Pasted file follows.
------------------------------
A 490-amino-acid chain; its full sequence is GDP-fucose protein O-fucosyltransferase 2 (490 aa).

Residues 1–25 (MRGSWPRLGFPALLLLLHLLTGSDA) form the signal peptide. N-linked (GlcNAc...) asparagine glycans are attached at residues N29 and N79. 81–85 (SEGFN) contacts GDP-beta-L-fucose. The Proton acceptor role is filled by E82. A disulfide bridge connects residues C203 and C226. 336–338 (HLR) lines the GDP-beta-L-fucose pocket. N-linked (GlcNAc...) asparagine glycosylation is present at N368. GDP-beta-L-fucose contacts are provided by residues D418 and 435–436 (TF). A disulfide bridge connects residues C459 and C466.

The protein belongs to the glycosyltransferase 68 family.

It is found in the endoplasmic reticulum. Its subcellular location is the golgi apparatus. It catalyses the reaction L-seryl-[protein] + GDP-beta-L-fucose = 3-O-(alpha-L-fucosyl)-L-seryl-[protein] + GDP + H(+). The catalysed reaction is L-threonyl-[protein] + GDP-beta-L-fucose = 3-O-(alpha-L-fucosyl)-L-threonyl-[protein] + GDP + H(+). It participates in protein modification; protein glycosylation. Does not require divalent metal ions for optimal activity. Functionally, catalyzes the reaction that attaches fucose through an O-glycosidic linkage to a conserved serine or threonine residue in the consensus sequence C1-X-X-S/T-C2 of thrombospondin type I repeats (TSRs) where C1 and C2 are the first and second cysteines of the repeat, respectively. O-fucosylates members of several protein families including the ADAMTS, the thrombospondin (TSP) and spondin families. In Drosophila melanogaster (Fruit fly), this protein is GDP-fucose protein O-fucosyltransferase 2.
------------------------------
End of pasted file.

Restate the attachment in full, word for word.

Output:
A 490-amino-acid chain; its full sequence is GDP-fucose protein O-fucosyltransferase 2 (490 aa).

Residues 1–25 (MRGSWPRLGFPALLLLLHLLTGSDA) form the signal peptide. N-linked (GlcNAc...) asparagine glycans are attached at residues N29 and N79. 81–85 (SEGFN) contacts GDP-beta-L-fucose. The Proton acceptor role is filled by E82. A disulfide bridge connects residues C203 and C226. 336–338 (HLR) lines the GDP-beta-L-fucose pocket. N-linked (GlcNAc...) asparagine glycosylation is present at N368. GDP-beta-L-fucose contacts are provided by residues D418 and 435–436 (TF). A disulfide bridge connects residues C459 and C466.

The protein belongs to the glycosyltransferase 68 family.

It is found in the endoplasmic reticulum. Its subcellular location is the golgi apparatus. It catalyses the reaction L-seryl-[protein] + GDP-beta-L-fucose = 3-O-(alpha-L-fucosyl)-L-seryl-[protein] + GDP + H(+). The catalysed reaction is L-threonyl-[protein] + GDP-beta-L-fucose = 3-O-(alpha-L-fucosyl)-L-threonyl-[protein] + GDP + H(+). It participates in protein modification; protein glycosylation. Does not require divalent metal ions for optimal activity. Functionally, catalyzes the reaction that attaches fucose through an O-glycosidic linkage to a conserved serine or threonine residue in the consensus sequence C1-X-X-S/T-C2 of thrombospondin type I repeats (TSRs) where C1 and C2 are the first and second cysteines of the repeat, respectively. O-fucosylates members of several protein families including the ADAMTS, the thrombospondin (TSP) and spondin families. In Drosophila melanogaster (Fruit fly), this protein is GDP-fucose protein O-fucosyltransferase 2.